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Established in 2006 as a Community of Reality

Welcome to the Neno's Place!

Neno's Place Established in 2006 as a Community of Reality


Neno

I can be reached by phone or text 8am-7pm cst 972-768-9772 or, once joining the board I can be reached by a (PM) Private Message.

Established in 2006 as a Community of Reality

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Established in 2006 as a Community of Reality

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    Facebook's Zuckerberg Calls for Global Internet Regulations

    Rocky
    Rocky
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    Facebook's Zuckerberg Calls for Global Internet Regulations Empty Facebook's Zuckerberg Calls for Global Internet Regulations

    Post by Rocky Sun 31 Mar 2019, 3:33 am

    Facebook's Zuckerberg Calls for Global Internet Regulations BBiuEYL
    Facebook's Zuckerberg Calls for Global Internet Regulations




    Matthew G. Miller, Selina Wang and Sarah Frier


    Facebook's Zuckerberg Calls for Global Internet Regulations BBVr4iz©️ Bloomberg Key Speakers At Viva Technology Conference
    (Bloomberg) -- Facebook Inc. Chief Executive Officer Mark Zuckerberg called for new global regulations governing the internet on Saturday, recommending overarching rules on hateful and violent content, election integrity, privacy and data portability.



    In a statement that was also published as an op-ed in the Washington Post, Zuckerberg said the company is seeking regulations that would set baselines for prohibited content and require companies to build systems for keeping harmful content to a minimum.

    "We have a responsibility to keep people safe on our services," he said. "That means deciding what counts as terrorist propaganda, hate speech and more. We continually review our policies with experts, but at our scale we’ll always make mistakes and decisions that people disagree with."

    Zuckerberg’s comments mark his most visible effort so far to shape the discourse around the way the company collects information, uses and disperses it around the world.

    Government Probes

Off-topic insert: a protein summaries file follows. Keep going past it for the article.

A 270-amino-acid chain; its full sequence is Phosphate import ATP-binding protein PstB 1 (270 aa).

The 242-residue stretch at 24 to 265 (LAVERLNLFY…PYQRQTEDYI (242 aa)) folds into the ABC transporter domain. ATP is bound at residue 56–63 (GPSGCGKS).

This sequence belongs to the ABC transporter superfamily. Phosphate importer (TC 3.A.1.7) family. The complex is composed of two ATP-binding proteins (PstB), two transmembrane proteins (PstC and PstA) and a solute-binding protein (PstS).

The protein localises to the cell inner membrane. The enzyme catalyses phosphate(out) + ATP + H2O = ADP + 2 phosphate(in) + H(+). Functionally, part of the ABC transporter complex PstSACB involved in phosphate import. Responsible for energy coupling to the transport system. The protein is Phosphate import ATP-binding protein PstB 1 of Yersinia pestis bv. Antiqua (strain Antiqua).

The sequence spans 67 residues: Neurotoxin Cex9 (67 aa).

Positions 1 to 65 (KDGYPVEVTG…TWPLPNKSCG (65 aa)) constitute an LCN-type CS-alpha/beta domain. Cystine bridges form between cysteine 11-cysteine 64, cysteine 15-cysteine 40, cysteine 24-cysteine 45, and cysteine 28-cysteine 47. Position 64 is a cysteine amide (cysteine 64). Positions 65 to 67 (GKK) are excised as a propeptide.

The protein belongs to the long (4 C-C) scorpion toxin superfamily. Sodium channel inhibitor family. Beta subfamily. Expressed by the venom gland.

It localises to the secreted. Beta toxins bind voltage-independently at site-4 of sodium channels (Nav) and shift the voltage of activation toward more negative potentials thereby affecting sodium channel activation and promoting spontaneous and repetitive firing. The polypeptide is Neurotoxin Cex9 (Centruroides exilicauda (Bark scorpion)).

Facebook has been the target of probes by various governments after news broke about a year ago that it allowed the personal data of tens of millions of users to be shared with political consultancy Cambridge Analytica. Earlier this month, it came under fire for taking too long to take down a live video of a shooting in New Zealand and allowing it to be circulated across the internet. Millions of users also had personal information accessed via a recent breach.

    Over the past year, lawmakers have focused greater scrutiny on the company and its immense influence, asking its executives -- including Zuckerberg -- to testify in front of Congress to explain the proliferation of misinformation, hate speech and election manipulation on the platform.

    In his post, Zuckerberg proposes that "regulation could set baselines for what’s prohibited and require companies to build systems for keeping harmful content to a bare minimum." The tech industry has long said that Section 230 of the Communications Decency Act is vital to its ability to operate open platforms. The provision exempts companies from being liable for user-generated content.

    Content Scanning


    Facebook built a content-scanning system that over the years has added rules based on reactions to changes in user behavior or public uproar after an incident such as the New Zealand mass shooting . Last week, the company moved to ban content that references white nationalism or white separatism from the platform.